Growth in production confirmed
Although order volumes were down a slight 1 percent for the German machine tool industry in the first half of 2017, this meant the industry was essentially able to maintain the high order levels it already had, according to VDW Chairman Prokop. While domestic orders were down 15 percent, foreign orders were up 6 percent.
Industry observers are expecting a substantial pickup in business for the second half of 2017, particularly in terms of domestic sales. One reason is that base effects, which had had an impact in the first half of the year, are no longer applicable. A first ray of hope was apparent as early as July, with domestic orders up by 28 percent. And machine and plant manufacturers – the machine tool industry’s main client – are moreover reporting an increase in order vol-umes. Investment in general is picking up in German industry, as its export business takes a more dynamic turn. Up to now, the German economic cycle had been carried largely by consumption and new construction.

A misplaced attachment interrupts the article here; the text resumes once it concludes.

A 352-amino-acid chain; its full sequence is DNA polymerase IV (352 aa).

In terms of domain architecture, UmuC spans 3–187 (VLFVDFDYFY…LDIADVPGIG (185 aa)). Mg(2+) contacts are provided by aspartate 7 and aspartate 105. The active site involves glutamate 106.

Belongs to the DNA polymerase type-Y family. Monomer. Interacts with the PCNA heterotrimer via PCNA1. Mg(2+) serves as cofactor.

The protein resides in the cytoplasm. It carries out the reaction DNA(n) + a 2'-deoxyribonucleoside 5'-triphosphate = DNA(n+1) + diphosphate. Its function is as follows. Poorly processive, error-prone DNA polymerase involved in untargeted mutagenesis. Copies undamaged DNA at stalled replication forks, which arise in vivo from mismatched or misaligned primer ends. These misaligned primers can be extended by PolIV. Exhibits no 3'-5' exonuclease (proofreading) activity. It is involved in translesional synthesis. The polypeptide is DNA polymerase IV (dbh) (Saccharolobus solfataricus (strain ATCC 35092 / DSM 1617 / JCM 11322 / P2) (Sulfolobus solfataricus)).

“All signals are go,” according to Prokop. “Based on the promising situation, we are expecting a confirmation of our production forecast from the beginning of the year, which predicted a growth rate of 3 percent.” EMO will showcase an array of innovations in all areas of technology and will consequently serve as a strong driver of investment. Trade visitors to Hannover can expect to see nu-merous high-caliber offerings from international exhibitors in the coming week, along with a rich and varied supporting program covering myriad aspects of production markets, technologies, connectivity and safety. “We look forward to greeting visitors from around the globe,” concluded EMO General Commissioner Welcker.